EAST GREENWICH, RI – Some manufacturing and customer support functions are coming back onshore, and that trend is expected to continue, according to The Society for the Advancement of Consulting® (SAC).
Supply Chain Strategy Needs to Tie To Business Strategy
Many companies are considering returning their manufacturing operations to America if they are not already doing so, according to Rick Pay, who has been dubbed the "Sherlock Holmes of Operations and Supply Chain Management" by his clients and is the Principal and Founder of The R. PAY COMPANY, LLC.
"Three primary reasons are driving this change," said Pay. "First, companies want to be nearer to their customers thus shortening the supply chain. Second, companies are considering the total cost of ownership which includes logistics and the cost of inventory. Third, companies are more aware of supply chain risk and are using regionalization as one means to mitigate that risk.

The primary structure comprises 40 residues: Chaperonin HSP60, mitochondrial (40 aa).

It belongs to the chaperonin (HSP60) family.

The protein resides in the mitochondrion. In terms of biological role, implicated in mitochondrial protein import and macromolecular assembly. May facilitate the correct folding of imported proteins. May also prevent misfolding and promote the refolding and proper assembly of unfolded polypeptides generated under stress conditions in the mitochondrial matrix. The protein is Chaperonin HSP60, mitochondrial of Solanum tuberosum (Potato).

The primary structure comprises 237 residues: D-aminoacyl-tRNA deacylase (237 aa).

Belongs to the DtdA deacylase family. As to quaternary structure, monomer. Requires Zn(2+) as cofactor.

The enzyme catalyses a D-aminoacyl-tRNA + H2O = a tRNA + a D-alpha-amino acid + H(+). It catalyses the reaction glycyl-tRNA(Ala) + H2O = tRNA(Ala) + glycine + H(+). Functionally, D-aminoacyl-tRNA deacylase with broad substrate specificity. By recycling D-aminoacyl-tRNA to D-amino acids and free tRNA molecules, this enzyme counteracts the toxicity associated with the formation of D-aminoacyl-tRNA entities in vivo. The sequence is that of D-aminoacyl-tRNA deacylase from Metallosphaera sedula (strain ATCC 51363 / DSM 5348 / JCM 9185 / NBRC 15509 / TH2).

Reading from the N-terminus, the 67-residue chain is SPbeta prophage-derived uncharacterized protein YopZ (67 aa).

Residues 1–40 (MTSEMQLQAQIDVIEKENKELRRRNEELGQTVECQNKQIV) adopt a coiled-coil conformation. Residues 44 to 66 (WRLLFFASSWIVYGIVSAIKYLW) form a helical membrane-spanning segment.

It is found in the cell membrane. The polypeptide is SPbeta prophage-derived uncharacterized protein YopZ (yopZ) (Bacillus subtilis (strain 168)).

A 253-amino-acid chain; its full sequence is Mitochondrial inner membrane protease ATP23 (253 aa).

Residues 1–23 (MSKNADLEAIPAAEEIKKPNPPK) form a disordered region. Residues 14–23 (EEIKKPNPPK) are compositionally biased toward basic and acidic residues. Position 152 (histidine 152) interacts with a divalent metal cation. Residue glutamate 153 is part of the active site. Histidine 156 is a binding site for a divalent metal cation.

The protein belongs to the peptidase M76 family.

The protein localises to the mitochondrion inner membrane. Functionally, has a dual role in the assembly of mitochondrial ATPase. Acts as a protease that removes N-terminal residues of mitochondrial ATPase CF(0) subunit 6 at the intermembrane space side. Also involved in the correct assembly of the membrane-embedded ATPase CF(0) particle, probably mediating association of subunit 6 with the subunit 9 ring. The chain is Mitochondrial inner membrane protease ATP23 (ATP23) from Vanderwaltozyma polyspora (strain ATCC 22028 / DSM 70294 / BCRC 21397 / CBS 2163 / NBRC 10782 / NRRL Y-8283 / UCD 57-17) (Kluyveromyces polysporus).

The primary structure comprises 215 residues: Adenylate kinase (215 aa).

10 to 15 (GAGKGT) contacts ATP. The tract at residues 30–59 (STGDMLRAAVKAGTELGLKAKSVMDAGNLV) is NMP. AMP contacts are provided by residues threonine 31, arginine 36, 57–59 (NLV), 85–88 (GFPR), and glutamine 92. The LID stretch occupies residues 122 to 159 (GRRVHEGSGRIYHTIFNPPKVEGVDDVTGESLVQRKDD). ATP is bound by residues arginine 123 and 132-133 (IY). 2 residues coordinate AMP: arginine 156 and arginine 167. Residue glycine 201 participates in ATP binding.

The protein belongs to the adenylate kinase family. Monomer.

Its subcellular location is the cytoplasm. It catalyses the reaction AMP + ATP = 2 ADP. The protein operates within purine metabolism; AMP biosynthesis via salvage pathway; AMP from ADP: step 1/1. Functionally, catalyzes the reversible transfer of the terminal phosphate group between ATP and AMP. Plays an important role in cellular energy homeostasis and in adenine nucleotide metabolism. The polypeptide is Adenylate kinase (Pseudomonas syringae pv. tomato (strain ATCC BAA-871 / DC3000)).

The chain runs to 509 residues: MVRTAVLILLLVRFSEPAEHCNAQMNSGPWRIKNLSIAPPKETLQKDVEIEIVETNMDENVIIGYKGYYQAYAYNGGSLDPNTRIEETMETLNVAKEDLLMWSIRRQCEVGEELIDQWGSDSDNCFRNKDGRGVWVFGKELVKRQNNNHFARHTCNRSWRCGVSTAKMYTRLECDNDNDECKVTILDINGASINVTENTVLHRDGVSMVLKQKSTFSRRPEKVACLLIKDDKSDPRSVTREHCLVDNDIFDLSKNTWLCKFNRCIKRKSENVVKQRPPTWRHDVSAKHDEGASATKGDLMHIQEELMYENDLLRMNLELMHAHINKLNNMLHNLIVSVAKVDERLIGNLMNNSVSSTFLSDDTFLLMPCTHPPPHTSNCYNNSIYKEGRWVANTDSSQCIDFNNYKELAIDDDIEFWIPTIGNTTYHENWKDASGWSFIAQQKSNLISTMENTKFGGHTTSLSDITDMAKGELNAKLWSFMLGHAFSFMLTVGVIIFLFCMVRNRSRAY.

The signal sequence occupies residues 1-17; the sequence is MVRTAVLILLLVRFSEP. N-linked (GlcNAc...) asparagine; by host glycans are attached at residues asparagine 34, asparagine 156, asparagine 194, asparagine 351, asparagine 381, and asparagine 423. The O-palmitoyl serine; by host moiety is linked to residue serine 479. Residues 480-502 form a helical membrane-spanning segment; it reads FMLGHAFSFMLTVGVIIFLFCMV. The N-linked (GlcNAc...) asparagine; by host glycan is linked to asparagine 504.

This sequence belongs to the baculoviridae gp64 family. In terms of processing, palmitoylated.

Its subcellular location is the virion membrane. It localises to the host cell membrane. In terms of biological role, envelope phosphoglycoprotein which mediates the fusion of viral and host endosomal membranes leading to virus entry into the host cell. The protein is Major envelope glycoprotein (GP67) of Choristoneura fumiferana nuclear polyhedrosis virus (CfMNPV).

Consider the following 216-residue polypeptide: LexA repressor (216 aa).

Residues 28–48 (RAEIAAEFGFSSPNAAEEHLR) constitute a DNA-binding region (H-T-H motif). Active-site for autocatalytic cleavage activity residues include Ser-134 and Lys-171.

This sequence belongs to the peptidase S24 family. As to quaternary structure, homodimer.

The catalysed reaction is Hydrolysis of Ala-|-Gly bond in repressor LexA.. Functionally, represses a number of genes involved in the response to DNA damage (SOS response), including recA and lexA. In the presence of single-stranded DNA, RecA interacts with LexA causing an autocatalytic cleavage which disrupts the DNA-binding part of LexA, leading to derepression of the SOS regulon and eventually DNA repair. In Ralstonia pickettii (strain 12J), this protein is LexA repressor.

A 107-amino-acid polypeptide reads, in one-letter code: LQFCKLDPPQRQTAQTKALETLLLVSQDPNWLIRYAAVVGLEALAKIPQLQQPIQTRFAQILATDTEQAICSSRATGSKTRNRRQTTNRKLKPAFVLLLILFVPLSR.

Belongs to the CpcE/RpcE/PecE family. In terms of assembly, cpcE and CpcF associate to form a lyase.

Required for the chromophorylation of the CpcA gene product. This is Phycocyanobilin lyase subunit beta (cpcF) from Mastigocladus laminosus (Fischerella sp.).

"In any case, re-shoring should be part of a larger supply chain strategy which should be closely tied to the strategy of the business."
Made in the USA Has a New Cachet
"The vast majority of my clients and key contacts are beginning to ask questions about bringing manufacturing back to the Americas," points out Lisa Anderson, who is known as The Manufacturing ConnectorSM and is President of LMA Consulting Group, Inc. in Claremont, CA.
"As the total cost for outsourcing to places such as China become a wash with the costs to producing in the U.S. or Mexico, more executives are not only thinking twice before outsourcing but they also are seeing the value of in-sourcing," she said. "Made-in-the-USA also has significant reputation benefits and minimizes supply chain risk, and so I’ve seen a dramatic rise in interest of in-sourcing / near-sourcing. Executives should focus on dramatically improving customer service and flexibility. If they excel in these areas, they will thrive."
Customer Contact Drives Decision
According to SAC CEO Alan Weiss, PhD, "There will likely be a combination of off-shoring and in-shoring, and we shouldn’t expect either to be the sole extreme. Going offshore makes sense for non-customer service matters, because the minimum wage in places like the Philippines is about a dollar an hour.
"But wherever customer contact is required, more companies will pay more for Americans to deal with their countrymen."